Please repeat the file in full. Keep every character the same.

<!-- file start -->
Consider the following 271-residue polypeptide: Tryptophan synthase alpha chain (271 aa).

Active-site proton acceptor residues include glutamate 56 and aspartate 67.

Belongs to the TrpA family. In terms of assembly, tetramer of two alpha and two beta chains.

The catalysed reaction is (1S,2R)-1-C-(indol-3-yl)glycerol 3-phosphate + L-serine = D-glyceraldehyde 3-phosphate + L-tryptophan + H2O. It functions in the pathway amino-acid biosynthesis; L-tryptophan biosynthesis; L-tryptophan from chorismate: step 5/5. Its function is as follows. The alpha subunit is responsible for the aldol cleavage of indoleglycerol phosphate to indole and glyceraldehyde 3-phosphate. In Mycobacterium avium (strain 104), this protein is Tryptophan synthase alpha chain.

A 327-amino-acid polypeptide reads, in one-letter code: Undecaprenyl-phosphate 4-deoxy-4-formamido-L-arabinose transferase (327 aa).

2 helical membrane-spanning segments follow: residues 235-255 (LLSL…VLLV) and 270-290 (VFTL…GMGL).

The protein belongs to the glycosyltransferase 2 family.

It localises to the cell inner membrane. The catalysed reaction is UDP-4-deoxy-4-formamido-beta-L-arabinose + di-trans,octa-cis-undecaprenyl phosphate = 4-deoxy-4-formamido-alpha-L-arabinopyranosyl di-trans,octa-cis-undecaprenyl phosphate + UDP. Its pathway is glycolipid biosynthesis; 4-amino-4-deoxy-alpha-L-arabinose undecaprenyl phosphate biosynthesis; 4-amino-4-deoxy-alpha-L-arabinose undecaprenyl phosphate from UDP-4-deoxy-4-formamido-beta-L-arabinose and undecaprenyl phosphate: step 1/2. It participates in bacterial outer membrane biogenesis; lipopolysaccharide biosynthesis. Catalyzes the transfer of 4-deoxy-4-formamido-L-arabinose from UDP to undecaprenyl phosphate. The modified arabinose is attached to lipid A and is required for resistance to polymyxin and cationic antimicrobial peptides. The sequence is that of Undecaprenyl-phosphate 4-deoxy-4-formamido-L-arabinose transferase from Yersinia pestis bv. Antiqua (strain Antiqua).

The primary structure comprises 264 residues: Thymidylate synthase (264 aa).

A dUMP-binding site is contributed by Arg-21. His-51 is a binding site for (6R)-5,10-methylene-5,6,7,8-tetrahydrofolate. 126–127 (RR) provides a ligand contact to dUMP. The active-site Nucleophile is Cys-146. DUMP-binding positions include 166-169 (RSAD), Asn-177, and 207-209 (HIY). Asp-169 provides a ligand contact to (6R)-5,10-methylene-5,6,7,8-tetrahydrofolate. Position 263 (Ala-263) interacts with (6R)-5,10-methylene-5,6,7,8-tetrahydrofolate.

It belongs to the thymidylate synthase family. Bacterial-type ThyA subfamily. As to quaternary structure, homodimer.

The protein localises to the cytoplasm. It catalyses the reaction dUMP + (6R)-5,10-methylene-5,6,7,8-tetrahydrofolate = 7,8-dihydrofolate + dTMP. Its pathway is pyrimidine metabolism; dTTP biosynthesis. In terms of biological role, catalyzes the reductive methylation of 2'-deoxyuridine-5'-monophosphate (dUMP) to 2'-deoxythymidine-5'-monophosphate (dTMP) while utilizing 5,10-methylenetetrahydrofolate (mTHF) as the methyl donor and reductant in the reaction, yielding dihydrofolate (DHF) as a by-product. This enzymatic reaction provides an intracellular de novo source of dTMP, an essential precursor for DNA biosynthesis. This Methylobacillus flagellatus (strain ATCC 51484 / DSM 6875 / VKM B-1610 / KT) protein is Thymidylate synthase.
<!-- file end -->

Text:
Consider the following 271-residue polypeptide: Tryptophan synthase alpha chain (271 aa).

Active-site proton acceptor residues include glutamate 56 and aspartate 67.

Belongs to the TrpA family. In terms of assembly, tetramer of two alpha and two beta chains.

The catalysed reaction is (1S,2R)-1-C-(indol-3-yl)glycerol 3-phosphate + L-serine = D-glyceraldehyde 3-phosphate + L-tryptophan + H2O. It functions in the pathway amino-acid biosynthesis; L-tryptophan biosynthesis; L-tryptophan from chorismate: step 5/5. Its function is as follows. The alpha subunit is responsible for the aldol cleavage of indoleglycerol phosphate to indole and glyceraldehyde 3-phosphate. In Mycobacterium avium (strain 104), this protein is Tryptophan synthase alpha chain.

A 327-amino-acid polypeptide reads, in one-letter code: Undecaprenyl-phosphate 4-deoxy-4-formamido-L-arabinose transferase (327 aa).

2 helical membrane-spanning segments follow: residues 235-255 (LLSL…VLLV) and 270-290 (VFTL…GMGL).

The protein belongs to the glycosyltransferase 2 family.

It localises to the cell inner membrane. The catalysed reaction is UDP-4-deoxy-4-formamido-beta-L-arabinose + di-trans,octa-cis-undecaprenyl phosphate = 4-deoxy-4-formamido-alpha-L-arabinopyranosyl di-trans,octa-cis-undecaprenyl phosphate + UDP. Its pathway is glycolipid biosynthesis; 4-amino-4-deoxy-alpha-L-arabinose undecaprenyl phosphate biosynthesis; 4-amino-4-deoxy-alpha-L-arabinose undecaprenyl phosphate from UDP-4-deoxy-4-formamido-beta-L-arabinose and undecaprenyl phosphate: step 1/2. It participates in bacterial outer membrane biogenesis; lipopolysaccharide biosynthesis. Catalyzes the transfer of 4-deoxy-4-formamido-L-arabinose from UDP to undecaprenyl phosphate. The modified arabinose is attached to lipid A and is required for resistance to polymyxin and cationic antimicrobial peptides. The sequence is that of Undecaprenyl-phosphate 4-deoxy-4-formamido-L-arabinose transferase from Yersinia pestis bv. Antiqua (strain Antiqua).

The primary structure comprises 264 residues: Thymidylate synthase (264 aa).

A dUMP-binding site is contributed by Arg-21. His-51 is a binding site for (6R)-5,10-methylene-5,6,7,8-tetrahydrofolate. 126–127 (RR) provides a ligand contact to dUMP. The active-site Nucleophile is Cys-146. DUMP-binding positions include 166-169 (RSAD), Asn-177, and 207-209 (HIY). Asp-169 provides a ligand contact to (6R)-5,10-methylene-5,6,7,8-tetrahydrofolate. Position 263 (Ala-263) interacts with (6R)-5,10-methylene-5,6,7,8-tetrahydrofolate.

It belongs to the thymidylate synthase family. Bacterial-type ThyA subfamily. As to quaternary structure, homodimer.

The protein localises to the cytoplasm. It catalyses the reaction dUMP + (6R)-5,10-methylene-5,6,7,8-tetrahydrofolate = 7,8-dihydrofolate + dTMP. Its pathway is pyrimidine metabolism; dTTP biosynthesis. In terms of biological role, catalyzes the reductive methylation of 2'-deoxyuridine-5'-monophosphate (dUMP) to 2'-deoxythymidine-5'-monophosphate (dTMP) while utilizing 5,10-methylenetetrahydrofolate (mTHF) as the methyl donor and reductant in the reaction, yielding dihydrofolate (DHF) as a by-product. This enzymatic reaction provides an intracellular de novo source of dTMP, an essential precursor for DNA biosynthesis. This Methylobacillus flagellatus (strain ATCC 51484 / DSM 6875 / VKM B-1610 / KT) protein is Thymidylate synthase.